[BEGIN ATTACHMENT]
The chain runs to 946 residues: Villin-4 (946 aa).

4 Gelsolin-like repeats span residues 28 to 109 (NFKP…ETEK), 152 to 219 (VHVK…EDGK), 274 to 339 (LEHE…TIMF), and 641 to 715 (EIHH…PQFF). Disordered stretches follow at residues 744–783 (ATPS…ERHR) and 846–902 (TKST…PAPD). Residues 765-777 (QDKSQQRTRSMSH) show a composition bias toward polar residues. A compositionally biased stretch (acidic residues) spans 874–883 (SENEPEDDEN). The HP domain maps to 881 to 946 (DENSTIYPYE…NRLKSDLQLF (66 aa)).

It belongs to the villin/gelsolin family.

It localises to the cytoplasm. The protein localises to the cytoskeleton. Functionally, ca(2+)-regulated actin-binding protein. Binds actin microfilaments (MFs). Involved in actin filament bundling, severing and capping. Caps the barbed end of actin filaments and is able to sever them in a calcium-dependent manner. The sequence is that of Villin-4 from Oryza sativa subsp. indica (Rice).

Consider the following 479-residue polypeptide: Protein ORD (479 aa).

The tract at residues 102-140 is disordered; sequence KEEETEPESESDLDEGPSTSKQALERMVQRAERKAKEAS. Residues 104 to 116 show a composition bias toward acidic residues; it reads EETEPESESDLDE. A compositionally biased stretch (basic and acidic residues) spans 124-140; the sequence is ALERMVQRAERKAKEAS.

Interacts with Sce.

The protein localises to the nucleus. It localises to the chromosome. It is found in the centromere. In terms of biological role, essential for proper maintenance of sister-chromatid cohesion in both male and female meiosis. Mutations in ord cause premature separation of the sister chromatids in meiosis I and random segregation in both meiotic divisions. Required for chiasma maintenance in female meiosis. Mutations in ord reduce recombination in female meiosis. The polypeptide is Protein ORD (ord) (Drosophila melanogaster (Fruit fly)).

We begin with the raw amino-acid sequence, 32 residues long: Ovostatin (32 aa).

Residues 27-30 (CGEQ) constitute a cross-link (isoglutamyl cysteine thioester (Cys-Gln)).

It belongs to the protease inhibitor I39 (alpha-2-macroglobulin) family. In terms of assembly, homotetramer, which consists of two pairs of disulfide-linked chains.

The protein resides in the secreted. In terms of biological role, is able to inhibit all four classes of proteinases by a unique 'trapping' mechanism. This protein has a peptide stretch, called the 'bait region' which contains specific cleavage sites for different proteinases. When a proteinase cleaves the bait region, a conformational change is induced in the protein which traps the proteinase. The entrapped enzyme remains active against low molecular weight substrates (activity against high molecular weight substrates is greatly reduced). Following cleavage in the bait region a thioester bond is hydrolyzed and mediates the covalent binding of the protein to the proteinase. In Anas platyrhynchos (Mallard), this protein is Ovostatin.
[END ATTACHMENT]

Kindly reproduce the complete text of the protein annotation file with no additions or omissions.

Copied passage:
The chain runs to 946 residues: Villin-4 (946 aa).

4 Gelsolin-like repeats span residues 28 to 109 (NFKP…ETEK), 152 to 219 (VHVK…EDGK), 274 to 339 (LEHE…TIMF), and 641 to 715 (EIHH…PQFF). Disordered stretches follow at residues 744–783 (ATPS…ERHR) and 846–902 (TKST…PAPD). Residues 765-777 (QDKSQQRTRSMSH) show a composition bias toward polar residues. A compositionally biased stretch (acidic residues) spans 874–883 (SENEPEDDEN). The HP domain maps to 881 to 946 (DENSTIYPYE…NRLKSDLQLF (66 aa)).

It belongs to the villin/gelsolin family.

It localises to the cytoplasm. The protein localises to the cytoskeleton. Functionally, ca(2+)-regulated actin-binding protein. Binds actin microfilaments (MFs). Involved in actin filament bundling, severing and capping. Caps the barbed end of actin filaments and is able to sever them in a calcium-dependent manner. The sequence is that of Villin-4 from Oryza sativa subsp. indica (Rice).

Consider the following 479-residue polypeptide: Protein ORD (479 aa).

The tract at residues 102-140 is disordered; sequence KEEETEPESESDLDEGPSTSKQALERMVQRAERKAKEAS. Residues 104 to 116 show a composition bias toward acidic residues; it reads EETEPESESDLDE. A compositionally biased stretch (basic and acidic residues) spans 124-140; the sequence is ALERMVQRAERKAKEAS.

Interacts with Sce.

The protein localises to the nucleus. It localises to the chromosome. It is found in the centromere. In terms of biological role, essential for proper maintenance of sister-chromatid cohesion in both male and female meiosis. Mutations in ord cause premature separation of the sister chromatids in meiosis I and random segregation in both meiotic divisions. Required for chiasma maintenance in female meiosis. Mutations in ord reduce recombination in female meiosis. The polypeptide is Protein ORD (ord) (Drosophila melanogaster (Fruit fly)).

We begin with the raw amino-acid sequence, 32 residues long: Ovostatin (32 aa).

Residues 27-30 (CGEQ) constitute a cross-link (isoglutamyl cysteine thioester (Cys-Gln)).

It belongs to the protease inhibitor I39 (alpha-2-macroglobulin) family. In terms of assembly, homotetramer, which consists of two pairs of disulfide-linked chains.

The protein resides in the secreted. In terms of biological role, is able to inhibit all four classes of proteinases by a unique 'trapping' mechanism. This protein has a peptide stretch, called the 'bait region' which contains specific cleavage sites for different proteinases. When a proteinase cleaves the bait region, a conformational change is induced in the protein which traps the proteinase. The entrapped enzyme remains active against low molecular weight substrates (activity against high molecular weight substrates is greatly reduced). Following cleavage in the bait region a thioester bond is hydrolyzed and mediates the covalent binding of the protein to the proteinase. In Anas platyrhynchos (Mallard), this protein is Ovostatin.